Deafness in Dogs

Whether you have a puppy, a senior, or any aged dog in between, deafness could strike your dog for several reasons. Deafness could be the result of genetics, injury, or illness. It can affect one ear or both ears and be temporary or permanent. If you suspect that your dog is having trouble hearing, or cannot hear at all, he should of course be seen by a veterinarian immediately.

What is Deafness?
Any loss of hearing is considered deafness. It doesn’t matter the cause or the longevity of the affliction. In some lucky instances, deafness is a temporary problem but for other dogs, it’s a permanent disability.

What Causes Deafness?

There are many factors involved in deafness. Sometimes temporary deafness can be caused by something as simple as a waxy build-up in the ear canal or an object that has become lodged inside the ear. Some deafness can be caused by chronic ear infections, drug toxicity, age, or genetics.

A Diagnosis of Deafness
Once you or your vet looks into the dog’s ear and rules out any sort of obstruction, injury, or ailments, a BAER test should be administered. BAER stands for Brainstem Auditory Evoked Response and it is the only way to officially diagnosis deafness. Electrodes are placed (harmlessly and painlessly) into the dog’s scalp which measure the auditory response.

Symptoms of Deafness
Some dog owners may just think that they have a dog that doesn’t listen or behave because of his lack of interest in you or disobedience. However, if you are in tune with your dog and suspect that there is something more to his behavior, you may want to pay attention to some common signals and warning signs:

  • He doesn’t realize you are there when his back is turned unless you touch him.
  • He doesn’t respond to outside stimuli such as dogs barking, door knocking, or horns.
  • He shakes his head a lot or seems unbalanced.
  • He barks unusually a lot.
  • He scratches at his ears a lot.
  • He suddenly doesn’t respond to you anymore.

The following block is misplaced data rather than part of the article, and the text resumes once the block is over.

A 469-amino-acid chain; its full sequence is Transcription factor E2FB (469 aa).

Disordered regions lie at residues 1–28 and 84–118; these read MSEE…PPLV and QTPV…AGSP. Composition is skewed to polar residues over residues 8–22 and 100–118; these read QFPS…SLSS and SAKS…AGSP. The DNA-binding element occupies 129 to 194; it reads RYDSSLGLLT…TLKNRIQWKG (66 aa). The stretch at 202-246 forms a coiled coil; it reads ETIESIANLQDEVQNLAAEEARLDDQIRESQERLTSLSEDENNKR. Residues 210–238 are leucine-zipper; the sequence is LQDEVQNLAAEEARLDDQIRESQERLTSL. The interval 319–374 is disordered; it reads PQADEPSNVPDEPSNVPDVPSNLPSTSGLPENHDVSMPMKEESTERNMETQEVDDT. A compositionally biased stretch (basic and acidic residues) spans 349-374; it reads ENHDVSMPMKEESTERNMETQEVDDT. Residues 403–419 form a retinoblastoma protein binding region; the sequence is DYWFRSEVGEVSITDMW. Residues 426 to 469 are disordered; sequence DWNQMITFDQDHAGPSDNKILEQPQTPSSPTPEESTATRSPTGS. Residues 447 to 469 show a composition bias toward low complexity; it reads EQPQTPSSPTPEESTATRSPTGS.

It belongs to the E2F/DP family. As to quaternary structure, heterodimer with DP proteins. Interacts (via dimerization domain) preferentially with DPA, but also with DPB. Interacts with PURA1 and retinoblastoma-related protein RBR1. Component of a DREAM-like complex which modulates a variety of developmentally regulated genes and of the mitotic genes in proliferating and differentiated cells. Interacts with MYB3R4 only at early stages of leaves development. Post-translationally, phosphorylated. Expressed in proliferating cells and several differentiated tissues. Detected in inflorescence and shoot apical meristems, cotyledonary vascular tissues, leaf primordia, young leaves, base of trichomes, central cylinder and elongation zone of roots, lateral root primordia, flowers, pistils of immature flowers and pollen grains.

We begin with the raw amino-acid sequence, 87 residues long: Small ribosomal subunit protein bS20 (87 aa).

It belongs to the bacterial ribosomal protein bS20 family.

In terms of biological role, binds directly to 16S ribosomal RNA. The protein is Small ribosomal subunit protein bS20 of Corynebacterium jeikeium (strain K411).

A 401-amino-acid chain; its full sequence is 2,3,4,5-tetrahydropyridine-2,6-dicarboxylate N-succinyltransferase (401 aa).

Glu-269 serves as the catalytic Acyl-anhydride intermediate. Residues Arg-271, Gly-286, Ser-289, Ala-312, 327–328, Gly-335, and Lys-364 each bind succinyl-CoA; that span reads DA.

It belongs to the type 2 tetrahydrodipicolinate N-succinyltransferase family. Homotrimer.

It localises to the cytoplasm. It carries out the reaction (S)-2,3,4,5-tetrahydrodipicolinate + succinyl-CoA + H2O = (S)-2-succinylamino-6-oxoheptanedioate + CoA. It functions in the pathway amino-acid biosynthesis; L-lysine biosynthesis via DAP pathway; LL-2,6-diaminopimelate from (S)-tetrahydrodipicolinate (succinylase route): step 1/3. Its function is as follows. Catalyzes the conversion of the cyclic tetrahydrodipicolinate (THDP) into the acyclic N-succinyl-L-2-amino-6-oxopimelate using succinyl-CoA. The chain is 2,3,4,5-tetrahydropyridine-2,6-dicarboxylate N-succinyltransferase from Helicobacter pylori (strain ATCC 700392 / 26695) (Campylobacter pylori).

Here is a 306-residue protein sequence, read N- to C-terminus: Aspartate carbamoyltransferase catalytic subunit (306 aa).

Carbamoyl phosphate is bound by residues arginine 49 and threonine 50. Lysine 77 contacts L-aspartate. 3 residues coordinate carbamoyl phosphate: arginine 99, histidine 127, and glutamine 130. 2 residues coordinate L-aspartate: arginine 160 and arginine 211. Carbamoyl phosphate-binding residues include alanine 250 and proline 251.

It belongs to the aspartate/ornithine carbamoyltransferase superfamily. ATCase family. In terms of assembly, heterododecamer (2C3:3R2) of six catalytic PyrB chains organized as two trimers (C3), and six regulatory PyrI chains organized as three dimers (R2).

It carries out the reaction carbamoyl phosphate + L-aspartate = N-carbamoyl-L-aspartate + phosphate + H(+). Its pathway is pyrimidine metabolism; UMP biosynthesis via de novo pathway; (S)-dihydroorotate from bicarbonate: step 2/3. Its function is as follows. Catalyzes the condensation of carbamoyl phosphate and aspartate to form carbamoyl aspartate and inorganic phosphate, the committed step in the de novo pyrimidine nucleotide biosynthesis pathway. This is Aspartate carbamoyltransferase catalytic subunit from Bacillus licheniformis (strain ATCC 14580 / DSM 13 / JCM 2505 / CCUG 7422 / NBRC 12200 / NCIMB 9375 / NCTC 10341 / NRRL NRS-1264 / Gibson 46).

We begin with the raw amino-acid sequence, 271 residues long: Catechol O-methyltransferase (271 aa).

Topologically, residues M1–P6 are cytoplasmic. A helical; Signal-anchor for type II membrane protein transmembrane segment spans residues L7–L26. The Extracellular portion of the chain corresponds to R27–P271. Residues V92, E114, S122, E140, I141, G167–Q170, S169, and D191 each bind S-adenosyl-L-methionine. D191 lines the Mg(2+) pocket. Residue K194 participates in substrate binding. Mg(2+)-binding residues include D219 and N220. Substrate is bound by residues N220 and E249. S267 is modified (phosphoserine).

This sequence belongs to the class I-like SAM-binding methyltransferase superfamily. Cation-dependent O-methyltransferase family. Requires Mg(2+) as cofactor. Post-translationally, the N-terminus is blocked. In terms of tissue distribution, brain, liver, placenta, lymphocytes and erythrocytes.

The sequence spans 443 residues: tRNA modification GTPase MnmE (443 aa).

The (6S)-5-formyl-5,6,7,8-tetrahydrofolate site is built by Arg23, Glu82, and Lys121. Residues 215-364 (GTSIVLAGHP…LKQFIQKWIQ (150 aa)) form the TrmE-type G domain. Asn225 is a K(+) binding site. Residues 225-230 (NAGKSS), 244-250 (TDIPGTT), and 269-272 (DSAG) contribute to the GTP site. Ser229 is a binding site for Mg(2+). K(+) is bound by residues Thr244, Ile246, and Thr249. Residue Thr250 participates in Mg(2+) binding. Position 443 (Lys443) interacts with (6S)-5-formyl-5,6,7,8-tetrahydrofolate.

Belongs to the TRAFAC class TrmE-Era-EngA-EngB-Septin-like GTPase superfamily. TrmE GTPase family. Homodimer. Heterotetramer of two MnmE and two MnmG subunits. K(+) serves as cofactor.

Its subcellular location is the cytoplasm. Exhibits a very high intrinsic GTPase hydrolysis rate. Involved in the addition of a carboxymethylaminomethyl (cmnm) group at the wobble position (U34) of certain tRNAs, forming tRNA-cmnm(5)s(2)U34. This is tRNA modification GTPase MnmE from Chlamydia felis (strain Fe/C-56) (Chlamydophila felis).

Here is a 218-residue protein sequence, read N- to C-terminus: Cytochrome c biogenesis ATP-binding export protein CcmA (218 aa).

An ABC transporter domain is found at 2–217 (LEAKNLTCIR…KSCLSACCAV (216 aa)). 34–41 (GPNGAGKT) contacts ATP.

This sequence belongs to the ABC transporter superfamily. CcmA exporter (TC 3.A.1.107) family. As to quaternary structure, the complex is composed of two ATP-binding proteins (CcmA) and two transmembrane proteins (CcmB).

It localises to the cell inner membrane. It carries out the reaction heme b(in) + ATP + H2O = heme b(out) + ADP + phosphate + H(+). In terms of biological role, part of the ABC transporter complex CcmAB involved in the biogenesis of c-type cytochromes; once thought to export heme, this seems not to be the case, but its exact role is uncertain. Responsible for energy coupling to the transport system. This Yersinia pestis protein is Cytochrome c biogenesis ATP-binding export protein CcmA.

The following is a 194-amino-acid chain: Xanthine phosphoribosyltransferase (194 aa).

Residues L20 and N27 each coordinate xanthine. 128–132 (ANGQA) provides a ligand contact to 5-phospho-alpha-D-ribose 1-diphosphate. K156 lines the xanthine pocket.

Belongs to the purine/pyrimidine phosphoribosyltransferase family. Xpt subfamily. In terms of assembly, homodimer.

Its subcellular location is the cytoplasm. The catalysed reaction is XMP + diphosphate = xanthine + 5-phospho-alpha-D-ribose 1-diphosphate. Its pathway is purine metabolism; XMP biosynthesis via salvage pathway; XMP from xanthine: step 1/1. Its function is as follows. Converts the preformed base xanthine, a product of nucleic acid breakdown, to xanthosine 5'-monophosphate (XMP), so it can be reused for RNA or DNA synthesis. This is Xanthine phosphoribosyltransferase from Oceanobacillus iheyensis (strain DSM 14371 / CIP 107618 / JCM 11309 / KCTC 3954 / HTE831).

Dog Breeds Prone to Deafness
You never have a guarantee in life about, well, anything. However, there are some dog breeds that are especially prone to developing or being born with deafness:

  • Poodles. Poodles have very narrow ear canals which puts them at risk for severe wax build-up. This can lead to deafness. Dogs with narrow ear canals are more prone to temporary deafness than other breeds.
  • Cocker Spaniels and Terriers. These dogs and other dogs with very hairy ears sometimes have ear problems. Keep your dog’s ears trimmed and pull out excess hair coming from the ear canal.
  • Dalmatians. This breed is at the top of the list for permanent deafness. Beagles, bull terriers, and bulldogs rank up there as well. Any dogs with a piebald pattern or spotting are prone to serious and permanent ear damage.
  • Australian Shepherds. This breed along with collies and Great Danes are at risk for deafness due to their merle coloring.

Living with a Deaf Dog
Temporary deafness is fairly easy to deal with and you both just have to be cautious while waiting it out. Keep your dog leashed while outside and keep him comfortable while inside. Permanent deafness is another matter that needs some lifestyle changes:

  • Train him in hand signals with the help of learning aids or professionals.
  • Use vibration to get his attention rather than vocal commands.
  • Use visual stimuli to get his attention, like a flashlight or laser pointer.
  • Use gentle touch to let him know you are coming and going.
  • Keep a bell on his collar so you know where he is. When you are calling him he won’t hear you so instead, you can hear him roaming about.
  • Always keep him on a leash or in a fenced yard.

About author

Erin Gleeson

Erin Gleeson is the Outreach Specialist at PetMeds and works with the PetMeds Cares donations program. She has loved animals as long as she can remember and has worked in several veterinary offices in the past as a veterinary technician. She has one cat, a middle-aged tabby/tortie from a south Florida cat rescue. You can also find Erin on Google+.

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